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GinAndPlatonic

Degrees ?...what Do They Actually Mean.

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I think it`s all a bit of a dilemma for educators, employers and students as imho there has to be thresholds to pass, but there is so much cheating going on nowadays with falsified degrees and exam passes.

Requirements to get into University appear to have been watered down. I remember fifty years ago upon hearing someone I knew had gotten into Uni, thinking blimey he must have worked hard and actually deserved it. Not any more now though, as Uni places are ten a penny.

Most know that a piece of paper stating pass on it, is only half the story. I wonder why it has taken some employers so long to admit it.

I hope it doesnt start a war though.

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I've you've not got a job connected to your degree within 5 years of graduating then there was no point going.

Before tuition fees, that meant you'd wasted 3 years of your life.

Nowadays it screws you up financially.

I feel uncomfortable talking to my peers who did not get degrees and have pushed their kids into Uni to 'get a good job'.

I say that they will need to move away (from the rural area I come from). Thats a shock to some of the parents and kids.

I also say they need to sure there's access to a job afterwards.

One old school mate is dazed that his daughter is working in a local bar. She could have done that at 18 without 30k+ of debt! He says.

Daughter has a Degree in Social Policy of somethign vague + useless.

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I feel much better now. I always thought I was thik or summat.

Penguin scraps degree requirement

It follows concerns that requiring a degree and recruiting from particular universities was producing too narrow a range of staff.

http://www.bbc.co.uk/news/education-35343680

It always used to be the case that employing a graduate meant that you were selecting the top 10% (or whatever) of the academic achievers of a given age. It also meant that the individual was likely to have come from a certain economic background, so would fit in with your others of the same background.

Now, in those days it was also possible to be a bright, go-getting sort of person who didn't do a degree. These people also made their way successfully in the world.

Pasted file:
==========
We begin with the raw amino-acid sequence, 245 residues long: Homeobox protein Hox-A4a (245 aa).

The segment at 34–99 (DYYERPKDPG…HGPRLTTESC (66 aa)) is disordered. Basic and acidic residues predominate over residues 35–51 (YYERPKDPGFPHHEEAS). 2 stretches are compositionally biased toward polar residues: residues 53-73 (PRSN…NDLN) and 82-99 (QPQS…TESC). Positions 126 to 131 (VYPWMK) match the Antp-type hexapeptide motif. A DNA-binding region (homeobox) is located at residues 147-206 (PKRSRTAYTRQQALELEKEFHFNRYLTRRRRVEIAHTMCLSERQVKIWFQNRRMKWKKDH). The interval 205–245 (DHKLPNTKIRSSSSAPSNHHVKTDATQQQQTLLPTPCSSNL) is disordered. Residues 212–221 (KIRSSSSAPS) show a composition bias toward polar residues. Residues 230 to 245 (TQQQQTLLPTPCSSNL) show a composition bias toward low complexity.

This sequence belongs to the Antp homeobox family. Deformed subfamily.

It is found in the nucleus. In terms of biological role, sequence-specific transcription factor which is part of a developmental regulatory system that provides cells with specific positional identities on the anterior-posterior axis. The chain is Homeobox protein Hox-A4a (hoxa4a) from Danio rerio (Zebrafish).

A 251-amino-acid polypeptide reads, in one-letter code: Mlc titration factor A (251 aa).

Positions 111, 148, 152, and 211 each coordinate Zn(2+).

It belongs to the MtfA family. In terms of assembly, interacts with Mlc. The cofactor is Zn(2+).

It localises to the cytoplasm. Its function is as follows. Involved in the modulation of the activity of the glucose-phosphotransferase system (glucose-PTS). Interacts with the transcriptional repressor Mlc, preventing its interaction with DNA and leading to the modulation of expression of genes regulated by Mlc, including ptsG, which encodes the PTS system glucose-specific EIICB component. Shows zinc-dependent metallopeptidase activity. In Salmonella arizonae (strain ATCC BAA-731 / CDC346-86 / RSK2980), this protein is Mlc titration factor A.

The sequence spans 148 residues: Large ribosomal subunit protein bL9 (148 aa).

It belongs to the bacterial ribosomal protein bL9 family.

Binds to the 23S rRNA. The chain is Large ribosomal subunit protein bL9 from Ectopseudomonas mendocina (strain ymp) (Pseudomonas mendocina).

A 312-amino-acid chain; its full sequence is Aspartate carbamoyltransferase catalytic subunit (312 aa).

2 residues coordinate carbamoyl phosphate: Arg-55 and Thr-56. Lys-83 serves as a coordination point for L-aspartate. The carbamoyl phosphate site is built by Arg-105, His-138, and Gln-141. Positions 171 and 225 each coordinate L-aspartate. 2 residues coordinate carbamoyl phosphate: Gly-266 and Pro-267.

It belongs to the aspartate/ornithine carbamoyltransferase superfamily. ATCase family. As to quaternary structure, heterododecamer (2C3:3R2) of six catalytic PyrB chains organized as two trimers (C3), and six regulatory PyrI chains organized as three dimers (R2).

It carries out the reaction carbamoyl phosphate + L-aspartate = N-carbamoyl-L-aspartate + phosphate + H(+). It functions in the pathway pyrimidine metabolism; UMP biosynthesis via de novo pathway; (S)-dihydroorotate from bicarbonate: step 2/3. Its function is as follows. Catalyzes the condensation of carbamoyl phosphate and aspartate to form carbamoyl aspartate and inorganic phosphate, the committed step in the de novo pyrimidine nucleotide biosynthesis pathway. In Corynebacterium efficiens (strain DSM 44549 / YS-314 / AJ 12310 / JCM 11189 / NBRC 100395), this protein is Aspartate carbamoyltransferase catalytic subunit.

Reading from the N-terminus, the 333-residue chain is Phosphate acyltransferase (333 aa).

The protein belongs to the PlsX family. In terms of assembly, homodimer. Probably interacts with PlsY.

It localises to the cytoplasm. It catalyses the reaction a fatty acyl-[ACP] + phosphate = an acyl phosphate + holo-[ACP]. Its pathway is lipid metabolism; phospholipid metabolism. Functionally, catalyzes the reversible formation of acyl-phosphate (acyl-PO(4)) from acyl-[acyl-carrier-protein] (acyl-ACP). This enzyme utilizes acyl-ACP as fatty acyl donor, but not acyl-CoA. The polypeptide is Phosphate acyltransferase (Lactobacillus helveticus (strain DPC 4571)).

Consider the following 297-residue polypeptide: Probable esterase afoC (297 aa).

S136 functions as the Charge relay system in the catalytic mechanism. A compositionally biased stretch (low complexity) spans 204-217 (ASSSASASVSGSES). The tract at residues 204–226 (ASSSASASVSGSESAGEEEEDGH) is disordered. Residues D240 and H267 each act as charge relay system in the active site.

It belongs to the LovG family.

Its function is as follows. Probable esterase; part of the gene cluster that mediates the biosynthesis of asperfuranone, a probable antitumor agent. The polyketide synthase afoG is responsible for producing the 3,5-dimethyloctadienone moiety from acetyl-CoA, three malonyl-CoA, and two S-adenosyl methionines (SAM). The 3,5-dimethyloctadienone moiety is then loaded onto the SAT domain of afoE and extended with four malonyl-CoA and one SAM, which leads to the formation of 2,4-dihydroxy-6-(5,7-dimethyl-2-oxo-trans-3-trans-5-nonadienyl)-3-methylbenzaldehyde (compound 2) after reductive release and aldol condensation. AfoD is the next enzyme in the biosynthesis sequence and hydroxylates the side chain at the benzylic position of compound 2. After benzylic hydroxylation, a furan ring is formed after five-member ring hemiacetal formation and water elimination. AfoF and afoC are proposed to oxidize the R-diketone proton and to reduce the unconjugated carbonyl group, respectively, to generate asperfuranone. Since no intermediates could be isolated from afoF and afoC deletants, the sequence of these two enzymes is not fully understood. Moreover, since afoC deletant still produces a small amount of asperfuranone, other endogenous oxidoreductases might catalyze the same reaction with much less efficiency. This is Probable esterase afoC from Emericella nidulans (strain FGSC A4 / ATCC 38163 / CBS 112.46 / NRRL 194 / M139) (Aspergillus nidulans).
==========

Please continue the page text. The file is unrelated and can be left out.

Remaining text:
But now, 'everyone' does a degree. It isn't a sign of anything. I suppose the actual degree shows you have some skills/experience, but outside of the vocational qualifications, these skills/experience just aren't as important as they're made out to be.

The changes to their recruitment policies probably won't make much difference, as anyone they'd want to employ will have got a degree anyway - not because it is needed, but just because that is what is done.

All that said, I wouldn't be surprised for there to be an interesting cohort of individuals who don't go to college, but rather do interesting stuff - form their own company, that sort of thing. They'd probably love to employ those sort of impressive, go-getting sort of people - but they're exactly the sort of people who don't want to suffer working for an outfit like Penguin...

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I've you've not got a job connected to your degree within 5 years of graduating then there was no point going.

Before tuition fees, that meant you'd wasted 3 years of your life.

Nowadays it screws you up financially.

I feel uncomfortable talking to my peers who did not get degrees and have pushed their kids into Uni to 'get a good job'.

I say that they will need to move away (from the rural area I come from). Thats a shock to some of the parents and kids.

I also say they need to sure there's access to a job afterwards.

One old school mate is dazed that his daughter is working in a local bar. She could have done that at 18 without 30k+ of debt! He says.